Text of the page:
1823, and was educated at Shrewsbury school, where he was one of the
favorite pupils of Dr. Kennedy, and whence he was elected to a scholar-
ship at Balliol College, in November, 1841, the colleague in the election
being Dr. Matthew Arnold. He had obtained the highest honor at
Shrewsbury, which was the Sydney gold medal. He was only eighteen
when he went, at the head of thirty candidates from the best schools in


England, to a scholarship at Oxford. As an under-graduate he was be-
loved both by his seniors and contemporaries for gentleness of manner
and great amiability of disposition, and the heads of the college consid-
ered him one of the best and most promising scholars that Balliol ever
reared. Having obtained a first class in classics, he took his degree and
was made fellow of his college, taking holy orders. Shortly after, he
was appointed one of the teachers, and in this sphere he was much re-
spected by his pupils ; he was also made a public examiner, and in addi-
tion held other honorable appointments connected with the university,
including a seat at the Hebdomadal Council, the governing body. He
was also for one year a select preacher at St. Mary's, and in 1864 was ap-
pointed one of the Whitehall preachers, both positions being alike hon-
orable ; he was nominated to the latter by the Bishop of London. He
left Oxford at the beginning of a vacation in his usual health, — never
very robust, — and went to Sherburn, Dorcestershire, joined his family at
a temporary residence at Tunbridge Wells, whei*e his health, perhaps un-
favorably acted upon by intense application to study for so many years,
gave way, and alarming symptoms suddenly appeared, which ended in his
death on the 14th of September, 1866; his remains were interred at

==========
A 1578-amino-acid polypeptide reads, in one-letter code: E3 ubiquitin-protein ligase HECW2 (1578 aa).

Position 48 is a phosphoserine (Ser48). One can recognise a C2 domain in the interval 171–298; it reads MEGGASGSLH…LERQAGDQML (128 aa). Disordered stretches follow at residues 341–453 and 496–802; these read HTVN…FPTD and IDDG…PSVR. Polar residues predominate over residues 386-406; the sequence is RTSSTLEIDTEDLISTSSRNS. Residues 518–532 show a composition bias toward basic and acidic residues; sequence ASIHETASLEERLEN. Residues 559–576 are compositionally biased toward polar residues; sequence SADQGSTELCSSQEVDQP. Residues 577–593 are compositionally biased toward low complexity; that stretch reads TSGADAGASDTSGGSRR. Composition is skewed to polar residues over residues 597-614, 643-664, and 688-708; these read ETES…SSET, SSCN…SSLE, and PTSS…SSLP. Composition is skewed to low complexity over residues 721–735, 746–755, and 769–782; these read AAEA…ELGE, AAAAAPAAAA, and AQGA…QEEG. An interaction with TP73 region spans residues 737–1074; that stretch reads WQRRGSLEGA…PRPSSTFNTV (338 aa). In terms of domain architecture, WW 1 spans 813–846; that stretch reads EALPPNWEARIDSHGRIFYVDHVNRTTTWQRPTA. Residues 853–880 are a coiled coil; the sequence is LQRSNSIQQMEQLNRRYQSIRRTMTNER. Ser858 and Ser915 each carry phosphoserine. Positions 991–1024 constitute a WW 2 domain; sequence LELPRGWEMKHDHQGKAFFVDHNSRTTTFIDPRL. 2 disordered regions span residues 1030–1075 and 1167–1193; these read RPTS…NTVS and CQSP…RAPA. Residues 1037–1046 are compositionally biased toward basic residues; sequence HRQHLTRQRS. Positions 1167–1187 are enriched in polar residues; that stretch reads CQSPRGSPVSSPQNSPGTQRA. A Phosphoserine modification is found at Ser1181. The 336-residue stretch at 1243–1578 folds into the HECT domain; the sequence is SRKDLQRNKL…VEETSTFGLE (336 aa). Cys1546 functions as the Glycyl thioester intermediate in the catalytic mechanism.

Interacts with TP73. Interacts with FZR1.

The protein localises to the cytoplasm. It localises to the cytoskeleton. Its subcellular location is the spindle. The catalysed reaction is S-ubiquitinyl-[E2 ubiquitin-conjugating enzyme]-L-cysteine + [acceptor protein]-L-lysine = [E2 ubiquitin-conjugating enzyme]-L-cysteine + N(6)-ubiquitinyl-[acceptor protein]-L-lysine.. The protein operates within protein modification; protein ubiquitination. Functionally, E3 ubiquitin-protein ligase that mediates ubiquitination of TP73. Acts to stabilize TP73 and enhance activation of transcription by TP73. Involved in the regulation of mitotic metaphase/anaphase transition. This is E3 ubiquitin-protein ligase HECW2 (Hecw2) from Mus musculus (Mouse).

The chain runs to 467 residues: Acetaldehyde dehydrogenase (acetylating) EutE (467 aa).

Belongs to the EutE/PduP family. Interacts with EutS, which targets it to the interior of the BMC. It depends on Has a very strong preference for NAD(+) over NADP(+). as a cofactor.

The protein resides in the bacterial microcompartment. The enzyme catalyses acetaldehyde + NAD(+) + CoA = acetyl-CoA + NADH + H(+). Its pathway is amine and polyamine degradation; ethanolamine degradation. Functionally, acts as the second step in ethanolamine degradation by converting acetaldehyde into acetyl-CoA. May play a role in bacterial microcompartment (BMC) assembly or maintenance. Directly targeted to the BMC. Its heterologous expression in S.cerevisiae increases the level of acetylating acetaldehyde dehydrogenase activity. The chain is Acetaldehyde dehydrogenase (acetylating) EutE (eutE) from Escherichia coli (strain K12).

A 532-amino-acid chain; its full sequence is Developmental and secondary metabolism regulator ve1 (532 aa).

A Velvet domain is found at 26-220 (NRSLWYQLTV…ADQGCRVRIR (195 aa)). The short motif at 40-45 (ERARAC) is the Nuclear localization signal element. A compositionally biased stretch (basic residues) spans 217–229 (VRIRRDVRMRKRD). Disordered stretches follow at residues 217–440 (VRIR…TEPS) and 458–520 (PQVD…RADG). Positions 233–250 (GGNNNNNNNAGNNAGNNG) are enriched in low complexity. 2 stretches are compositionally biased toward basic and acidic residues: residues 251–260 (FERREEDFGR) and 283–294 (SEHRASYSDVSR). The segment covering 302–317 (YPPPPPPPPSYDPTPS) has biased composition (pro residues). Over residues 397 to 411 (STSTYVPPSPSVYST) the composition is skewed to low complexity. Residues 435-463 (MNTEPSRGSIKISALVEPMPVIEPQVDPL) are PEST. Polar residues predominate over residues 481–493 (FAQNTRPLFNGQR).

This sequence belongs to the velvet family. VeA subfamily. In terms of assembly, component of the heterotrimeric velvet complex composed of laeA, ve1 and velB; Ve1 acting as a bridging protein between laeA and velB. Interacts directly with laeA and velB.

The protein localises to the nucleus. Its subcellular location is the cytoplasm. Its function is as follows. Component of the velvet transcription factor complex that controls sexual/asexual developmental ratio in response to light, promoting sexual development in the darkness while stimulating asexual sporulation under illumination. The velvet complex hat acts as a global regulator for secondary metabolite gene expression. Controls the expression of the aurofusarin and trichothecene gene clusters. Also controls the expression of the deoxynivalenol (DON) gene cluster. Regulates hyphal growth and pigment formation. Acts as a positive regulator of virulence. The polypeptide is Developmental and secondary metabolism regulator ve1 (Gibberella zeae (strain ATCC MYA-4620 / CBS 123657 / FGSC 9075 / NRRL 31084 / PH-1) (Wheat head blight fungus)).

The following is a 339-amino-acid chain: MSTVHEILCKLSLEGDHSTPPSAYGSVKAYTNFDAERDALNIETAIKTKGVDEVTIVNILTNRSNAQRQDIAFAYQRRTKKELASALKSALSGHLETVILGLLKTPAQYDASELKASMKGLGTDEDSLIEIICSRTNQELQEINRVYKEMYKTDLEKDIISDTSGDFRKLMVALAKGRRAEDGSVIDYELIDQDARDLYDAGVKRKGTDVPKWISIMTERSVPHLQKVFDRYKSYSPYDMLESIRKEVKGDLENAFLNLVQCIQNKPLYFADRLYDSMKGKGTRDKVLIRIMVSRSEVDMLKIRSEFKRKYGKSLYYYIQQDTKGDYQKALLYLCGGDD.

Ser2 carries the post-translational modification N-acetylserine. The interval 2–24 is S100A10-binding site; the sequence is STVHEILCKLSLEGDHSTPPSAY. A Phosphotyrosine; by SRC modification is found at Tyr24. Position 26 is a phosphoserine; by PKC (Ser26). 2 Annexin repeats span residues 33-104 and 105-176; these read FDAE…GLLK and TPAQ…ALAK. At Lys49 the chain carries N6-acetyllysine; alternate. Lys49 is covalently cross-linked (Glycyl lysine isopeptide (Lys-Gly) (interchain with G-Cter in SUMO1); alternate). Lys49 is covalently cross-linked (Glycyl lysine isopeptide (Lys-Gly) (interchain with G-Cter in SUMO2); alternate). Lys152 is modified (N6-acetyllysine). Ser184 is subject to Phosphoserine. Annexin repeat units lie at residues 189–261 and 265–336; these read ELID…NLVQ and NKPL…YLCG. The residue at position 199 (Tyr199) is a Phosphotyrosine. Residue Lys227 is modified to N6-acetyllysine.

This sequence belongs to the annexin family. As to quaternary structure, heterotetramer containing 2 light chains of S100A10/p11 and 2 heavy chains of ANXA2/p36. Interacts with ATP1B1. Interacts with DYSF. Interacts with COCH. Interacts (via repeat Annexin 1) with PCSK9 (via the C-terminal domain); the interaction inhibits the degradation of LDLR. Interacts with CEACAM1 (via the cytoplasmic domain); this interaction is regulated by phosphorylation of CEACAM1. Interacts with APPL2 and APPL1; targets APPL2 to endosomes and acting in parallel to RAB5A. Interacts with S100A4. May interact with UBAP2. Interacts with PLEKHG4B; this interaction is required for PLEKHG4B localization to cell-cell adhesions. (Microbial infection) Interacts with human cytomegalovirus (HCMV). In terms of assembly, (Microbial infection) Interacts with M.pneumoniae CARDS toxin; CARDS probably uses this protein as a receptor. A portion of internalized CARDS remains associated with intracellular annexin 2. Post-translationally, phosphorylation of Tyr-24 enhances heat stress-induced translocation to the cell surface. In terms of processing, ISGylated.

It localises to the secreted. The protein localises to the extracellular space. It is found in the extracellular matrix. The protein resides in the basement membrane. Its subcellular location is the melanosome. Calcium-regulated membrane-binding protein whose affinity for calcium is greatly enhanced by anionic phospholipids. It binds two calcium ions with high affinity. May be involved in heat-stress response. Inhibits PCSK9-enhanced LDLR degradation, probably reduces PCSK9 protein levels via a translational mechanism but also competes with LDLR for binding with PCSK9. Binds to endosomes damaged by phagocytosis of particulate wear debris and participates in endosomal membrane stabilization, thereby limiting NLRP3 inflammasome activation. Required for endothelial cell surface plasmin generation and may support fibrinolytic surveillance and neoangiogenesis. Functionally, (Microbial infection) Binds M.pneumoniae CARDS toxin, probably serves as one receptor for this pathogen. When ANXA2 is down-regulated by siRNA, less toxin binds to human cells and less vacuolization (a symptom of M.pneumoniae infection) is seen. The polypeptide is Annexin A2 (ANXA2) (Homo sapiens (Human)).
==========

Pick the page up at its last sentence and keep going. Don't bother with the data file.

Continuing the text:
Tunbridge Wells. His loss was greatly felt, not only among old Shrews-
bury and Balliol men, but throughout the university and at Leamington,
where he and his family had long resided. He enjoyed the reputation of
being one of the best, — some say the best, —Greek scholars of his day,
but it is a melancholy pleasure to his old friends to recall the fact of his
siugular goodness, innocence, and purity ; and his former pupils will ever
bear testimony to the loving industry and patience he brought to bear on
his college labors for nearly twenty years. His published translations of
Greek and Latin verses showed the high rank he took in such composi-
tions, and it is not a little singular that the last production of his pen
was a Latin translation of Watts' well-known hymn : —

" There is a land of pure delight,

Where saints immortal reign;
Infinite day excludes the night,

And pleasures banish pain;
There everlasting spring abides,

And never-withering flowers ;
Death,*like a narrow sea, divides

That heavenly land from ours."

The Rev. Canon Liddon says, "The salient features of his character,
— his courage, his purity, his tenderness, his delicate and far-reaching con-
scientiousness, — were sufficiently obvious to all who knew him; but to
show the relation of these virtues to his great intellectual life, and to
mark the finer shades which would have to be distinguished, is, I fear, be-
yond anything that I could at present, if ever, attempt." See the por-
trait in this book.

John Riddell 6 (7), second son of James 5 (1), was married in 1860 to
Jane Peppercorn, daughter of William Peppercorn, Esq., and is supposed
to have a family of children, but I have no records.

Charlotte-Dorothy Riddell 6 (1), eldest daughter of James 5 (1), I have
no particulars of; her name stands in the printed pedigree.

Aline Riddell 6 (l), second daughter of James 5 (1), was married in 1862
to the Rev. Edward-Trevelyan Smith, m. a., late scholar of St. John's Col-
lege, Cambridge, and now (1862) incumbent of St. Paul's Church, Warwick.


Henrietta Riddell" (1), third daughter of .lames 5 (1), I have no par-
ticulars of; her name stands in the family pedigree.

Henry-James Riddell" (4), eldest son of Robert 5 (1), was born July
8, 183S, and died in 1S47, aged nine years.

Robert Riddell" (2), second son of Robert 6 (1), was born March 23,
1840; was educated at Edinburgh, Scotland, and is now (1878) a civil
engineer at Lanowlee, Bombay, India.

William-Law Riddell 6 (2), third son of Robert 5 (1), was born Oct.
16, 1843; married in 1877 Mary-Ann Fra/.er, and is now (1878) of River-
side, Otago, New Zealand. One daughter.

Jane- Anne Riddell 6 (2), eldest daughter of Robert 5 (1), was born
Oct. 4, 1835; was married in 1860 to .lames Constable, Esq., of Cally,
Perthshire, and has four sons and six daughters.

Susan-Mary Riddell 1 '' (1), youngest daughter of Robert 5 ( 1 ), was born
Sept. '23, 1841, and resides in Edinburgh, Scotland.


Henrv-James Riddell 7 (5), eldest sou of James 6 (2), was born Oct.
21, 1870* In India.

William-John Riddell' (3), second son of James 6 (2). was born May
19, 1872. In India.